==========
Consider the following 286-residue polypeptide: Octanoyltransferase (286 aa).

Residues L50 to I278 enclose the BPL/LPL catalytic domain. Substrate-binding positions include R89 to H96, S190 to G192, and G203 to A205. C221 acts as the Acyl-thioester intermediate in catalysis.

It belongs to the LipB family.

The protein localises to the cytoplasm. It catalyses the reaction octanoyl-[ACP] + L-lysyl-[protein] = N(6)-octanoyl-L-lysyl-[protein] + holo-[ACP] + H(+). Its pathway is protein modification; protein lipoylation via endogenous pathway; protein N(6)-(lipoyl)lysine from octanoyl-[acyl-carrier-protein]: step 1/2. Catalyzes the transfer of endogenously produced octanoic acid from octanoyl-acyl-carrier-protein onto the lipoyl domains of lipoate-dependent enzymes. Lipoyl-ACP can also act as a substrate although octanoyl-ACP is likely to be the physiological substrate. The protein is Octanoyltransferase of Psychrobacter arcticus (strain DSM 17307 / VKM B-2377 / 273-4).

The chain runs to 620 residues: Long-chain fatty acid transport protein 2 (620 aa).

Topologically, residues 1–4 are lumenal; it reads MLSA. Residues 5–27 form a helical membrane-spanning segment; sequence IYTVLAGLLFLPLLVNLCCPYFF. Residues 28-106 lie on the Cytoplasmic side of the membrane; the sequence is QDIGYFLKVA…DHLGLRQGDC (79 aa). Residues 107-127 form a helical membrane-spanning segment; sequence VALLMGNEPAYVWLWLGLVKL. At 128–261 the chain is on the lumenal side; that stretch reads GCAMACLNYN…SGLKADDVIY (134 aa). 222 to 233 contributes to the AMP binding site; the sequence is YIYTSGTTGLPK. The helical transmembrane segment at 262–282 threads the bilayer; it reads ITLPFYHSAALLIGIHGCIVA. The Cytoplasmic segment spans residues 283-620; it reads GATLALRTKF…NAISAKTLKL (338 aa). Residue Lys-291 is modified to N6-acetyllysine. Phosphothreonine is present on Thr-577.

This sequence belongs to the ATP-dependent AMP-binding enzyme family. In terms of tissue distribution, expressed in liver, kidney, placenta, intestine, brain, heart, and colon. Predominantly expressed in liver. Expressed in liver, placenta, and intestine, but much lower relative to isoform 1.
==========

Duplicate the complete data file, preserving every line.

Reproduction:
Consider the following 286-residue polypeptide: Octanoyltransferase (286 aa).

Residues L50 to I278 enclose the BPL/LPL catalytic domain. Substrate-binding positions include R89 to H96, S190 to G192, and G203 to A205. C221 acts as the Acyl-thioester intermediate in catalysis.

It belongs to the LipB family.

The protein localises to the cytoplasm. It catalyses the reaction octanoyl-[ACP] + L-lysyl-[protein] = N(6)-octanoyl-L-lysyl-[protein] + holo-[ACP] + H(+). Its pathway is protein modification; protein lipoylation via endogenous pathway; protein N(6)-(lipoyl)lysine from octanoyl-[acyl-carrier-protein]: step 1/2. Catalyzes the transfer of endogenously produced octanoic acid from octanoyl-acyl-carrier-protein onto the lipoyl domains of lipoate-dependent enzymes. Lipoyl-ACP can also act as a substrate although octanoyl-ACP is likely to be the physiological substrate. The protein is Octanoyltransferase of Psychrobacter arcticus (strain DSM 17307 / VKM B-2377 / 273-4).

The chain runs to 620 residues: Long-chain fatty acid transport protein 2 (620 aa).

Topologically, residues 1–4 are lumenal; it reads MLSA. Residues 5–27 form a helical membrane-spanning segment; sequence IYTVLAGLLFLPLLVNLCCPYFF. Residues 28-106 lie on the Cytoplasmic side of the membrane; the sequence is QDIGYFLKVA…DHLGLRQGDC (79 aa). Residues 107-127 form a helical membrane-spanning segment; sequence VALLMGNEPAYVWLWLGLVKL. At 128–261 the chain is on the lumenal side; that stretch reads GCAMACLNYN…SGLKADDVIY (134 aa). 222 to 233 contributes to the AMP binding site; the sequence is YIYTSGTTGLPK. The helical transmembrane segment at 262–282 threads the bilayer; it reads ITLPFYHSAALLIGIHGCIVA. The Cytoplasmic segment spans residues 283-620; it reads GATLALRTKF…NAISAKTLKL (338 aa). Residue Lys-291 is modified to N6-acetyllysine. Phosphothreonine is present on Thr-577.

This sequence belongs to the ATP-dependent AMP-binding enzyme family. In terms of tissue distribution, expressed in liver, kidney, placenta, intestine, brain, heart, and colon. Predominantly expressed in liver. Expressed in liver, placenta, and intestine, but much lower relative to isoform 1.